Saturday, July 18, 2009
Seven years ago, at the tender age of 19, I found myself unmarried and pregnant. I made a commitment to my unborn child, following my heart and my convictions. Little did I know of the life-altering choice I had made and how far-reaching the effects would be. Eight months later, my beautiful little girl was born with a full head of dark brown hair and content, almond shaped blue eyes. Her daddy and I worked hard to fulfill her newborn needs as well as learning to let go of our idea of what our “young 20s” should be like.
She was hospitalized for the first 2 weeks of her life with jaundice and apnea—a boot camp for me, with instruction in both medical terms and diagnoses as well as the true depth of parental love. I was terrified. She came through marvelously, and came home to an ecstatic set of grandparents as well as her exhausted but relieved parents. We lived with my future husband’s parents for five years. Their support has been invaluable, though hard on me for my private, independent nature. Things went well, the typical sleepless nights and bleary eyed days of new parenthood. After 4 months though it became evident to me that my little roly-poly bundle was not developing as the children I had been around all my life. At 6 months, she couldn’t lift her head up off the floor while laying on her tummy in the “tummy time” position. Fearful once again, I took her to the pediatrician.
She was diagnosed with low muscle tone, and Katie was sent to physical therapy to strengthen her “floppy” muscles. We were also sent to a genetics specialist, a neurologist, and a developmental pediatrician. Numerous tests and blood draws yielded no unusual results and no answers. Her wonderful pediatrician called her the little Buddha baby. Content to sit and watch the world… not to mention adorably chubby! She was a happy, easy going baby. At 12 months, she was not babbling or talking so we were sent to speech therapy. My biggest concern was her lack of eye contact and interest in the people around her. Katie enjoyed staring at ceiling fans and light bulbs, and played with her toys in any ways but those they were intended for. She took great pleasure in scraping a DVD across the floor like a DJ scratching a record, until many of our favorite movies were useful only as coasters. At the age of 3, Katie finally learned to walk. I could not imagine a better day! She was unsteady and nervous, but walking nonetheless! Still no words, but she was learning to “control” us by taking our hands to the objects she wished to manipulate. We started calling her “Bossy Boots” because of her cute winter boots and ability to clearly dictate her wishes without words or eye contact! It also became clear that Katie had an aversion to chewing or textures in her mouth. She has eaten baby food purees since 6 months old.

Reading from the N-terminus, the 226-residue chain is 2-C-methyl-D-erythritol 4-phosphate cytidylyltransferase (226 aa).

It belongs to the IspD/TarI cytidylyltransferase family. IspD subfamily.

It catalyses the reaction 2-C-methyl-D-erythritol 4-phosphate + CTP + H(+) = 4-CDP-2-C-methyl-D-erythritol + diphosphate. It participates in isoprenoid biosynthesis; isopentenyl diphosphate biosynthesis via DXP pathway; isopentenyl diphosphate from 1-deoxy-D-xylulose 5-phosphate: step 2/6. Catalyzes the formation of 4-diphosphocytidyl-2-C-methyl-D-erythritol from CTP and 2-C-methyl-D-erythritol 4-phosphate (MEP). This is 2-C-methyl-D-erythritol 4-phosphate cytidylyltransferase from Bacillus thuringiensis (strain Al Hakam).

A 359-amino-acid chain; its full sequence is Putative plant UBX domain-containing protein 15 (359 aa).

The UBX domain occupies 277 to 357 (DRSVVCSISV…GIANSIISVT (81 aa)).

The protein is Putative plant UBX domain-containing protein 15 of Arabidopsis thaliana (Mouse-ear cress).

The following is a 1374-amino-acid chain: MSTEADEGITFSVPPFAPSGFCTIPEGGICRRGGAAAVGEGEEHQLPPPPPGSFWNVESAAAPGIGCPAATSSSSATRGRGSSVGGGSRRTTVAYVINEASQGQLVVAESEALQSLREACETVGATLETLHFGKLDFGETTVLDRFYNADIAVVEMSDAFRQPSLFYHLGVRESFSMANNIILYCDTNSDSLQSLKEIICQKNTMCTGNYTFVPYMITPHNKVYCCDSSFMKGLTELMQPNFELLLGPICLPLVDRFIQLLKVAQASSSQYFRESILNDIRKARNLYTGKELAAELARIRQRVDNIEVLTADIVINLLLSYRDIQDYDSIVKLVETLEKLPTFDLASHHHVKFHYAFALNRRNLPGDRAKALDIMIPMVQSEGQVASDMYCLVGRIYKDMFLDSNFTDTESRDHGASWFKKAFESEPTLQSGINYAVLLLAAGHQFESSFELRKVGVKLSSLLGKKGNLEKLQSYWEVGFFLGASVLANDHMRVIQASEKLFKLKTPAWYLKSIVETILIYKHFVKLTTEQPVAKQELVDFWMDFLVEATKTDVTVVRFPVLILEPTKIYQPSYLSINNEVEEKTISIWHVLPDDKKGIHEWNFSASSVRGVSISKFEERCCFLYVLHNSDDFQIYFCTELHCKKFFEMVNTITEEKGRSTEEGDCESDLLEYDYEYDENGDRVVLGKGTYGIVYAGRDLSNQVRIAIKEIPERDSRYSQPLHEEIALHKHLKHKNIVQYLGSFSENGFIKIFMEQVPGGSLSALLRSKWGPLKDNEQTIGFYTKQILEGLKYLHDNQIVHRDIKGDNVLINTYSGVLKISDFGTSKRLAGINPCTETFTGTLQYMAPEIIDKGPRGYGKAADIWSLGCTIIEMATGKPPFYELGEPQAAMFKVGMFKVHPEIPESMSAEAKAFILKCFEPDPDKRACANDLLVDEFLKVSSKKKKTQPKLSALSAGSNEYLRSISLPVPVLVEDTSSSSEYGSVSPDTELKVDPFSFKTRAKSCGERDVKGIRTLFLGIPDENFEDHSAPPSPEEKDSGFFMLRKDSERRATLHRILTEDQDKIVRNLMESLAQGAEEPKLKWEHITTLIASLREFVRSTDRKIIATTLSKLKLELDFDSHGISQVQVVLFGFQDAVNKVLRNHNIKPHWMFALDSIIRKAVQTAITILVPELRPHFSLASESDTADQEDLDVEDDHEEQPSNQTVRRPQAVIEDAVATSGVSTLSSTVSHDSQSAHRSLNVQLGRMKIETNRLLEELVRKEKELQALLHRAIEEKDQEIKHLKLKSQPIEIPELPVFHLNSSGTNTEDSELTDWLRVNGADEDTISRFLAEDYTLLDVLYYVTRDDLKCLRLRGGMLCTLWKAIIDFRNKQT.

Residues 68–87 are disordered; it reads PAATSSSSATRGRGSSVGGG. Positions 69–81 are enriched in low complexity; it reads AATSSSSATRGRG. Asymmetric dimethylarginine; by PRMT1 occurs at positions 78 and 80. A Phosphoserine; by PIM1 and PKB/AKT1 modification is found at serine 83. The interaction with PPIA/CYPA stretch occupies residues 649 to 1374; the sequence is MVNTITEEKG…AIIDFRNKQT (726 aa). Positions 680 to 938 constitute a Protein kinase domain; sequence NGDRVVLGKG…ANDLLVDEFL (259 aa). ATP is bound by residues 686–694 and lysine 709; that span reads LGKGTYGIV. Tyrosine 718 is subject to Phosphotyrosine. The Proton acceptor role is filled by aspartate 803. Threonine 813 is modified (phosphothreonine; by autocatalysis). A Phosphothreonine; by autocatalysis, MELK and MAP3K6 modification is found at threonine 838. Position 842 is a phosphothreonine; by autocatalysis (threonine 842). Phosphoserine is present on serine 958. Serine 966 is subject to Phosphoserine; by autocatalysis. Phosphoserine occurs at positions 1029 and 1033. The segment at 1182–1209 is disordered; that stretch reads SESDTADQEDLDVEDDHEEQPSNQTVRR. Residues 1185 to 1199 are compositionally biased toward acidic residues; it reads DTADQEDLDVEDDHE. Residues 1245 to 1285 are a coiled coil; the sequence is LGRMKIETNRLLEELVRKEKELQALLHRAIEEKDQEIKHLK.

When Katie was 6 months old, I enrolled in culinary school to pursue my dream of becoming a catering chef. I worked part-time and went to school, also taking Katie to 3 therapy appointments each week. While it was incredibly difficult to attend school, work, and try to be a mom to Katie, I found an outlet in the culinary world where I could perfect my skills in an environment that I could control. On the day of my graduation from school, my worst fears were confirmed. Our genetics counselor told us that at the rate Katie was going, she would never catch up with her peers. It wasn’t a surprise, but just that someone finally had the guts to tell us the truth. Still, without a diagnosis, I was nothing but motivated to find a way to help my daughter. I immediately quit my job at the Coeur d’Alene Resort, where I was working overtime and commuting nearly 2 hours each day. I knew that there was no way I could be a good mom to Katie with that much time away from home. I was offered a job close to home and started researching alternative therapies.